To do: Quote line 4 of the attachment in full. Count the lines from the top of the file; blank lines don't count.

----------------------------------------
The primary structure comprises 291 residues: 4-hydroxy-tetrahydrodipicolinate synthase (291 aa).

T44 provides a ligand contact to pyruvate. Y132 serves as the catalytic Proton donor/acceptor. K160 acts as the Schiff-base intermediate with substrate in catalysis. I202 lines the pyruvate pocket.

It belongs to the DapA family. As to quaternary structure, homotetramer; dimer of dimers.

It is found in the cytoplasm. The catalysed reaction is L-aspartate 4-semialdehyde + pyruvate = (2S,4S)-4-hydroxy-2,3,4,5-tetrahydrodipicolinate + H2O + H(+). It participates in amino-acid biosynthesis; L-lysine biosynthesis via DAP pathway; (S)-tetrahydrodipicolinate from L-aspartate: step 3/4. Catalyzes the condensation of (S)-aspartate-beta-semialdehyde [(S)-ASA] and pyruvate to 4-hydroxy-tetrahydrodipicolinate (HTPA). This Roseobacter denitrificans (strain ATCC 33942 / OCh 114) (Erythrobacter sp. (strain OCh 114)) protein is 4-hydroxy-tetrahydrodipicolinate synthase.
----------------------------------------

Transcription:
It is found in the cytoplasm. The catalysed reaction is L-aspartate 4-semialdehyde + pyruvate = (2S,4S)-4-hydroxy-2,3,4,5-tetrahydrodipicolinate + H2O + H(+). It participates in amino-acid biosynthesis; L-lysine biosynthesis via DAP pathway; (S)-tetrahydrodipicolinate from L-aspartate: step 3/4. Catalyzes the condensation of (S)-aspartate-beta-semialdehyde [(S)-ASA] and pyruvate to 4-hydroxy-tetrahydrodipicolinate (HTPA). This Roseobacter denitrificans (strain ATCC 33942 / OCh 114) (Erythrobacter sp. (strain OCh 114)) protein is 4-hydroxy-tetrahydrodipicolinate synthase.